Monday, August 31, 2015

Men, Power and Reproductive Freedom

               I was in a bit of a state of shock when I arrived at work to find out someone had tried to burn my office down. A neighbor had called the fire department and everything was under control with no substantial damage done by the time I arrived. Why would someone do something like that?

It was l985 in the USA, at the beginning of President Ronald Reagan’s second term in office. I was a Director of Information and Education at a Planned Parenthood affiliate providing low cost voluntary family planning services to those least able to afford it, both women and men. Among other duties, I had been hired to specifically address how teen boys could be supported to take responsibility for their role in teen pregnancy as well as to foster healthy father-son relationships that included conversations about taking that responsibility. Though the bulk of Planned Parenthood and my mission was to educate people about their individual and private choices, I was well aware of the controversy over abortion services—and that is what had flames licking the siding below my office window.

When people feel powerless, they are at risk of being manipulated and can sometimes be driven to desperate measures to draw attention to what they feel is wrong, not just for them, but everyone. Ever since the l973 U.S. Supreme Court decision supporting women’s right to choose whether or not to end a pregnancy in consultation with their physician was put in place, there have been those who have attempted to reverse that decision, in any way they possibly can think of, at any cost to others.

Uniquely in the USA for many decades now this issue has been used by politicians to curry favor for themselves or denigrate others by playing on the strong emotions of a minority of voters. We are currently seeing the latest version of a strategy to divide and conquer with Planned Parenthood again being used as a convenient target for an angst that is continually inflamed both by people with strong personal convictions and beliefs and others that simply see abortion controversy as a political football to keep in the air for political gain and power. That is why you will see many seeking or in political office waver in their opinions or support for reproductive choice. They are attempting to see which way the political winds are blowing with particular constituencies before they take a clear stand.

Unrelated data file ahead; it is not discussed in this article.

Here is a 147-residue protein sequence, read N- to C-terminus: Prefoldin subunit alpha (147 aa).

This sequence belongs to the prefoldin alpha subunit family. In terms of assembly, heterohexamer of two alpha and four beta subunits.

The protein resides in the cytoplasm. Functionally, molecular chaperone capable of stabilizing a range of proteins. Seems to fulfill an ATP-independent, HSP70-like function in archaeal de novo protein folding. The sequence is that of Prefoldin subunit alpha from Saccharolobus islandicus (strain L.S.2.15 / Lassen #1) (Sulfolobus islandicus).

Unfortunately, playing political games with the lives of women, men and families in need of high quality reproductive health care undermines both the health and freedom of hundreds of thousands who have have come to rely on Planned Parenthood for safe, reliable and effective means for making their own private choices about when and how many children they will have. It is always important to remember that for some, when they cross the threshold of a clinic it may be their first access to health screening for cancer and other services associated with primary health care that person might not otherwise receive.

I’d like to think this drama will stop repeating itself in my lifetime and political machinery will no longer benefit by the constant flame fanning of this divisive issue. I’ve no investment in changing people’s strong convictions about when life begins or their choices about their own pregnancy, the consequences of which are shared by both women and men.

I do know that when men in particular (along with women) feel they have the right to determine other individuals and families life choices, they are not merely hypocrites maintaining they are committed to individual freedom, they support those desperate ones who lit fire to my office. If not explicitly they implicitly condone acts of terror against their own country men and women. Now well into the 21st century anti-abortion violence has actually remained a consistent, if secondary, source of domestic terrorism and violence, manifesting itself most often in assaults and vandalism, with occasional arsons, bombings, drive-by shootings, and assassination attempts. Acts of terror don't arise in only one culture or religion nor from an aberrant gene. This violence, like other forms, is committed by those who have become emotionally isolated, lost touch with their own humanity or are manipulated into believing that denying others their right to liberty and the pursuit of their own happiness, is a threat to their way of life, when it clearly is not. They are acting out their own personal powerlessness.